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BAJA CALIFORNIA / SONORA, MEXICO: Seno de California, y su costa oriental nuevamente descubierta, y registrada desde el Cabo de las Virgenas, hasta su termino, que es el Rio Colorado año 1747.


Rare – the first edition of the famous map that definitively proved that California was not an island, by the Croatian Jesuit explorer Ferdinand Konšćak (Fernando Consag), printed in Madrid in 1757.

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This rare and highly important map depicts by the Croatian Jesuit explorer Ferdinand Konšćak (Fernando Consag) was instrumental in definitively disproving the long-standing myth that California was an island, and rather that Baja California was a peninsula.  The map focuses on the northern part of the Sea of Cortés, which lies between Baja California and the Sonora region of the Mexican mainland.  The map clearly shows the Colorado River entering the head of the sea, with the California peninsula labelled as the ‘Parte Septentrional de Californias,’ shown as being attached to the North American mainland.  The Baja region is noted as the ‘Nacion de los Cochimes’ (the home of the Cochimí Native nation), while Sonora is ‘Pimeria,’ the land of the Pima Native nation.  Several Jesuit missions dot the Baja region, including the town of San Ignacio (founded in 1728), in the southwest, Konšćak’s home base.  Numerous geographical features are labelled, most notably the Tres Vírgenes volcanoes, near San Ignacio, the 1746 eruption of which was witnessed by Konšćak.

Ferdinand Konšćak & Proving California’s Peninsularity

Since the 1620s, many maps depicted the widely believed geographic misconception that California was an island and that the Sea of Cortés was the southern part of a great strait that separated California from the North American mainland, with its northern opening being the Strait of Juan de Fuca.  In the late 17th Century, Jesuit missionaries arrived the Sonora and Baja California regions.  Deeply interested in geography, the Jesuits progressively explored and mapped the region.  Padre Eusebio Kino, based on his explorations from 1698 to 1701, asserted that Baja California was a peninsula.  His map supporting this point was first published in Paris in 1705, whereupon the notion of California’s peninsularity was adopted by many important mapmakers, notably Guillaume de L’Isle, the royal cartographer to Louis XIV. 

However, Kino never actually traversed the head of the Sea of Cortés, he merely surmised that a land connection between California and the mainland existed, based on his travels very near the sea’s head.  Accordingly, many considered his narrative to be vague and some doubted his key assertion.  The question of whether or not California was an island was far from settled. 

Enter Ferdinand Konšćak (1703-59), popularly known as Fernando Consag, an enterprising Jesuit explorer and mapmaker.  He was born in Varaždin, Croatia and was admitted to the Jesuit order at a young age.  He received an excellent education in Leoden and Graz, Styria, before lecturing at the Jesuit academy in Zagreb, and later in Budapest. 

In 1729, he headed for Spain in order to train to become a missionary in the New World.  In 1732, he was dispatched to the Jesuit missions in Baja California, where he would spend the rest of his days.  Konšćak adapted well to his new environment, fluently mastering Cochimí dialects and energetically strengthening the mission system in the region.  He rose rapidly through the ranks of the Order, becoming head of the San Ignacio mission in 1748 and the superior of all of the Baja missions in 1758.  His advanced training in mathematics supported his natural talent for reconnoitring the landscape, and he became a skilled cartographer.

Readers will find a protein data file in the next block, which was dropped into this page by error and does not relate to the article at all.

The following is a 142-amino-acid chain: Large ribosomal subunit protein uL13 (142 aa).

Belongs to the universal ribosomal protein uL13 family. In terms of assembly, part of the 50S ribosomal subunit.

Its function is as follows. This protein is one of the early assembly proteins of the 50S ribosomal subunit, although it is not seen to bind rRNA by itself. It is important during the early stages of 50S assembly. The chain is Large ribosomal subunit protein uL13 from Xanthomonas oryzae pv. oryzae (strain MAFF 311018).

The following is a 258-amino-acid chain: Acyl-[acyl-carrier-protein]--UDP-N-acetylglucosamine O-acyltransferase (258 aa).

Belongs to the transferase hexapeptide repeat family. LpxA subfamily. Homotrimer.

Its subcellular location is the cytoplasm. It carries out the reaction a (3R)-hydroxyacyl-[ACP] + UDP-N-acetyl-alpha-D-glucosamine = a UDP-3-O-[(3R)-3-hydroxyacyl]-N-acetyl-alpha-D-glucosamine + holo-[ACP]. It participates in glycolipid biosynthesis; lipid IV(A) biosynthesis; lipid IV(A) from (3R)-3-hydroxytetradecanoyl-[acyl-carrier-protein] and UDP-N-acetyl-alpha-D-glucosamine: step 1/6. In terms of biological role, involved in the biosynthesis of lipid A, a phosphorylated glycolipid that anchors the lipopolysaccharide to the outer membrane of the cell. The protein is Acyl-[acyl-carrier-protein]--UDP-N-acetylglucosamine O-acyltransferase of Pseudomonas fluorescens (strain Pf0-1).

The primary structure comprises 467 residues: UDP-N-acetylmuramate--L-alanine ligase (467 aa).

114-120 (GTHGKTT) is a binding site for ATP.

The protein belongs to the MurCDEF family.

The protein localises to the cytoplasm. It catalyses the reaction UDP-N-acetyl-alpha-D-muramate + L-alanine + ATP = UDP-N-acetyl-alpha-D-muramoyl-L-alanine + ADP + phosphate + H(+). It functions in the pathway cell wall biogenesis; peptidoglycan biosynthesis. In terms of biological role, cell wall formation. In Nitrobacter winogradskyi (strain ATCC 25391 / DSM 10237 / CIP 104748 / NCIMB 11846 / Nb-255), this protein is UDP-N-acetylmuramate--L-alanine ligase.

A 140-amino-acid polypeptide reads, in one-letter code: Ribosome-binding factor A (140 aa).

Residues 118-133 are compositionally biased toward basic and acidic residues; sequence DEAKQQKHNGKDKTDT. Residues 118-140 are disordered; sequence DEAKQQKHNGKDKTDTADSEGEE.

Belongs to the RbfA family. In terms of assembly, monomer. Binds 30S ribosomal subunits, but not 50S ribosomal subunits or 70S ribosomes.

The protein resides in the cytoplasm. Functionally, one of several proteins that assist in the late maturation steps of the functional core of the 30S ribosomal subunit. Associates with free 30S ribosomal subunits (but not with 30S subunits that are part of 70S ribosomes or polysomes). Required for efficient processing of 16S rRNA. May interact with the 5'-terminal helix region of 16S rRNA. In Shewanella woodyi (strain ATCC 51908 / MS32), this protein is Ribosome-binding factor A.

In June and July 1746, he mounted an expedition to definitively prove Kino’s assertion that Baja was a peninsula.  He sailed up to the head of Sea of Cortés and traversed the mouth of the Colorado River, so empirically confirming Kino’s assumption.  Upon his return to San Ignacio, he drew a manuscript map, which is the antecedent of the present map, along with a report, which was dispatched to Rome, and then on to Madrid.  To all but a few oddball holdouts, Konšćak had proven the case.  In 1747, King Ferdinand VII of Spain issued a decree that formally declared California to be a peninsula, and with it the beloved myth of ‘California as an Island’ was legally dead.

The present map represents the first printed edition of Konšćak’s map, being issued within Miguel Venegas’s Noticia de la California, y de su conquista temporal, y espiritual hasta el tiempo presente (Madrid: En la imprenta de la Viuda de Manuel Fernandez y del Supremo Consejo de la Inquisicion, 1757), which was importantly the first published history of California.  The book is quite rare and valuable and the map has only appeared separately on the market on only a few occasions over the last 25 years.

References: Barrett, Baja California, 2539; Cowan II, p 659; Graff 4470; Hill 1767; Howes V69; Medina 3855; Streeter Sale, 2433; Wheat, Transmississippi West, 138; Zamorano 80 78. Cf. (on Konšćak): Mirela Slukan Altić, ‘Ferdinand Konšćak – Cartographer of the Compañia de Jesús and his Maps of Baja California,’ in Elri Liebenberg & Imre Josef Demhardt (eds.), History of Cartography International Symposium of the ICA Commission 2010 (2012), pp. 3-20; Burrus, La obra cartográfica de la Provincia Mexicana de la Compañía de Jesús, 1567–1967 (Madrid, 1967); P.M. Dunne, Black Robes in Lower California (Berkeley, 1952); Zorić, Misionar i kultura drugih: etnologijska istraživanja Ferdinanda Konšćaka (1703–1759) u donjoj Kaliforniji (Sarajevo, 2000).

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